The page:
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Macomb County Circuit Court's head judge told controversial county clerk Karen Spranger to immediately address a growing backlog of filings and processing.

He also set Thursday as a deadline to reduce the backlog of all court filings within 48 hours of them being submitted.

Earlier this week, the court's chief judge, James Biernat, sent Spranger a letter with the request.

"As of this morning, your office is behind in processing 2,822 e-filing bundles, with the oldest unprocessed bundle dated Oct. 9, 2017," Biernat wrote in the letter. "This backlog is problematic for our judges that rely on these bundles being processed timely."

Julie Bovenschen, the circuit court's administrator, said the bundles are a mix of civil cases and divorces without children cases.

The judge also requested Spranger address the backlogs in processing criminal history reports and paper court filings.

He said the clerk's office has failed to process more than 1,600 criminal history reports dating back to Aug. 2.

In addition, her office is also behind on processing paper filings going back to August, Beirnat said.  Bovenschen added thosee paper filings are both criminal and civil cases.

She also said that,  as of Thursday morning, the backlog remained unchanged. Bovenschen said the court staff would check on the number of unprocessed case filings again at the end of the day.

Biernat said in his letter that he understands Spranger's office is short-staffed, but the backlog of filings has to be addressed.

"We continue to recognize that your department is currently short-staffed and that this is interfering with your ability to perform various duties of your office," the judge said in the letter. "However, we have received information that you continue to decline or delay filing these positions, to the detriment of the court's operations."  

He also said if Spranger's office isn't able to comply with the court's request, "we will take appropriate measures to ensure the court's work is completed timely."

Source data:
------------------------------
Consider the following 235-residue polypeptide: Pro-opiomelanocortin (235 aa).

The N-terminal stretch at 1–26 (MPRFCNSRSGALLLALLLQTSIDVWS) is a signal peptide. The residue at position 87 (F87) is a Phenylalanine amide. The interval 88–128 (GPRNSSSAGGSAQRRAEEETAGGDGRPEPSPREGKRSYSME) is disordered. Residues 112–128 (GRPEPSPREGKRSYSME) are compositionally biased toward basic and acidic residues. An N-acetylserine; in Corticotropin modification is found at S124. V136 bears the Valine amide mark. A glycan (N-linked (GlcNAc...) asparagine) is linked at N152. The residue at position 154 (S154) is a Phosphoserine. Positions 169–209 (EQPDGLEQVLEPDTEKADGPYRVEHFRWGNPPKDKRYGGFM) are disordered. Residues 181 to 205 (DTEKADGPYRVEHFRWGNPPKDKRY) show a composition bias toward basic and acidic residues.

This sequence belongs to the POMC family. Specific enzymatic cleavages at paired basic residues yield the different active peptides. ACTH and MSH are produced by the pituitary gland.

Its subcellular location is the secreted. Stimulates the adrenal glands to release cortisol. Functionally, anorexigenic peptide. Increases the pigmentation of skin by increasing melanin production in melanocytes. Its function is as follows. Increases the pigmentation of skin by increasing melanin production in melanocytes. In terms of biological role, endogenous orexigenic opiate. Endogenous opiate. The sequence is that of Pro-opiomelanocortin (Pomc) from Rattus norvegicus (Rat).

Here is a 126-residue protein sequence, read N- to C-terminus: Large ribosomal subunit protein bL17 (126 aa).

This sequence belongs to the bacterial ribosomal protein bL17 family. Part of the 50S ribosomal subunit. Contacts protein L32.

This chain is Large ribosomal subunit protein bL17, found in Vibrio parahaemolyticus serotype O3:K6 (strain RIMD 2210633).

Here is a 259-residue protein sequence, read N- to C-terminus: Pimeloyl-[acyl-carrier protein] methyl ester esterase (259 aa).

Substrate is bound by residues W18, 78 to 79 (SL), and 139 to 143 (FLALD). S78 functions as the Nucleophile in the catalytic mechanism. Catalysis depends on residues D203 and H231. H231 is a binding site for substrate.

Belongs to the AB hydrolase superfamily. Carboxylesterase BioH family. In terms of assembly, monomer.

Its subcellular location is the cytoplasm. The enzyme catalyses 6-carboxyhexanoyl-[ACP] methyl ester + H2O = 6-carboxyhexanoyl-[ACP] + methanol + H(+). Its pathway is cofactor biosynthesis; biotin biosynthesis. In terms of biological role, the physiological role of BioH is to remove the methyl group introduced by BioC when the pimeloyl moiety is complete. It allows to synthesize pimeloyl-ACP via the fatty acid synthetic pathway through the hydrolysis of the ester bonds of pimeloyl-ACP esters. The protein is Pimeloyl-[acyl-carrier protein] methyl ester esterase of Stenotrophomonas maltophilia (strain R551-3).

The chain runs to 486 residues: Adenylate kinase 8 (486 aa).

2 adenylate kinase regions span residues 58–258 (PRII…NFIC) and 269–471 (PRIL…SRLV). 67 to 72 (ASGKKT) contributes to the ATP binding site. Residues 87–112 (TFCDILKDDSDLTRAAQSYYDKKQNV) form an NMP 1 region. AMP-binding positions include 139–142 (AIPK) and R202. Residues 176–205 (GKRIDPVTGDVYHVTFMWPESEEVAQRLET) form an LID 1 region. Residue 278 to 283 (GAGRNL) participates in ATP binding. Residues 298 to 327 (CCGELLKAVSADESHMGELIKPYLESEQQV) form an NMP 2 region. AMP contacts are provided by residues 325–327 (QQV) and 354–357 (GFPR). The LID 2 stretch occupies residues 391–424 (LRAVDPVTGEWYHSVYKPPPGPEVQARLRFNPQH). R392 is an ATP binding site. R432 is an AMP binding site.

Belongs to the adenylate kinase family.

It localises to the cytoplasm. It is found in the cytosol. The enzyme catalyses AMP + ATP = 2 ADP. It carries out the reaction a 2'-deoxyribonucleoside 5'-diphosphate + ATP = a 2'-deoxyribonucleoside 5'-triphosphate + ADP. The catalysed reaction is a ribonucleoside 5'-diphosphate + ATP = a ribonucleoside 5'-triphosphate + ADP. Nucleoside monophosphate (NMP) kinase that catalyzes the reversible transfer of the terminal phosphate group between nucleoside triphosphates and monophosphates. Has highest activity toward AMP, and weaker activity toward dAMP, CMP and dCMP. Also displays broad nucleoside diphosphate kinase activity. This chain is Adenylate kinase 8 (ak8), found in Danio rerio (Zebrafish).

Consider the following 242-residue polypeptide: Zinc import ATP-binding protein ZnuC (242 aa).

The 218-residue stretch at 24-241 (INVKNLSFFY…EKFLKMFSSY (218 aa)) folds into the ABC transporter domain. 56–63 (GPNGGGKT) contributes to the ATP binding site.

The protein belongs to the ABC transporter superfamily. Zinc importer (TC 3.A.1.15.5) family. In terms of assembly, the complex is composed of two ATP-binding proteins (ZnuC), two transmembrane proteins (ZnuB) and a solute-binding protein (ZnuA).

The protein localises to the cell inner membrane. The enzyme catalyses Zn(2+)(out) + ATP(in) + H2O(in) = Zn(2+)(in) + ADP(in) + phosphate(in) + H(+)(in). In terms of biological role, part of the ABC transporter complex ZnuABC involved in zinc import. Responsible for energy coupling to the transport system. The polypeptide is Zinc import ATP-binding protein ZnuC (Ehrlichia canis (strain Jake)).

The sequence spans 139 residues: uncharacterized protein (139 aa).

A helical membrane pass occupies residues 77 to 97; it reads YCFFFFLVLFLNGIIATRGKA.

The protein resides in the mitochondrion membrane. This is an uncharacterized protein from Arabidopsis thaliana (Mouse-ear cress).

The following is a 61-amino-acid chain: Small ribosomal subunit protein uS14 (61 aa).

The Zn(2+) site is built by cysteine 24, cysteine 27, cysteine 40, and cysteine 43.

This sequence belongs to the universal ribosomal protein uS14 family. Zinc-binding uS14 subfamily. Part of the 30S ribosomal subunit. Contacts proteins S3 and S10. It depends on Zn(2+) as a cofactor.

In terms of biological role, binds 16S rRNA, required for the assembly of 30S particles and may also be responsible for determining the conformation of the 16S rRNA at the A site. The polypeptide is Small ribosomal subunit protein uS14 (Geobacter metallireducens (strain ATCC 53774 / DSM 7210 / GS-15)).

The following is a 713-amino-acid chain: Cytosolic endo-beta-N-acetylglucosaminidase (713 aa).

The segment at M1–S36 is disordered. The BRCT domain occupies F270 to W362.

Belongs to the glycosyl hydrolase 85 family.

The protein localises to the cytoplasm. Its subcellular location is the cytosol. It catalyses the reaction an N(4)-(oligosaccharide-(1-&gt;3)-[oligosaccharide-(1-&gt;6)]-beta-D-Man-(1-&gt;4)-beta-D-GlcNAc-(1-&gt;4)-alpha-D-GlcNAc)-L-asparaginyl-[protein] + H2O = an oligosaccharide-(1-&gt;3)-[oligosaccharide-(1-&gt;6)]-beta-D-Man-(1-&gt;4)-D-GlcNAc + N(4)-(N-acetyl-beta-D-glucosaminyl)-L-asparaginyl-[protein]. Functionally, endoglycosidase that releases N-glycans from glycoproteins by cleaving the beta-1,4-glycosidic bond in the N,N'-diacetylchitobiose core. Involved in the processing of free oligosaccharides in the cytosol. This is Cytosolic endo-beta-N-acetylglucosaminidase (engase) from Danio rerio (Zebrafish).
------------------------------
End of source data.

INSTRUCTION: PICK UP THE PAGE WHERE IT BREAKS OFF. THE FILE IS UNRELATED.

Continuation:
Biernat referred calls to Bovenschen. She said the court is discussing what those measures are with counsel. "Once we see what happens at the end of the day, we'll meet and see what our best option is," she said.

Spranger did not return a phone call to her office seeking comment.

Biernat has served as the court's chief judge since January 2016 and was re-appointed to the post on Nov. 1.

A Republican who has never held political office, Spranger upset Democratic candidate Fred Miller, a former state representative, and county commissioner, to win her post in the November 2016 election. Spranger earns $108,880 a year as Macomb County's Clerk and Register of Deeds.

Since taking office, she has been embroiled in a series of political fights.

After three months on the job, she fired her deputy clerk and another at-will employee and was subsequently sued.

She’s locked horns with the county workers' union over work rules for 85 employees she supervises and came under fire when she attempted to block the moving of her offices and workers into another building — a plan which had been in the works for months prior to her election. Her spat with the county over the move prompted it to file a lawsuit against her that was eventually settled. 

Spranger also was fined by the county Ethics Committee for violating provisions of the use of the county computer system by non-county workers.

Hours after the fined was leveled against her, Roseville police cited Spranger for a crash involving her county-issued vehicle. Police said Spranger rear-ended another car stopped at an intersection.

In June, she filed a lawsuit against Macomb County Executive Mark Hackel, the county's Board of Commissioners and its Ethics Committee to have the “no firearm zone” status removed from the two buildings that house her county offices. 

cramirez@detroitnews.com

 

 

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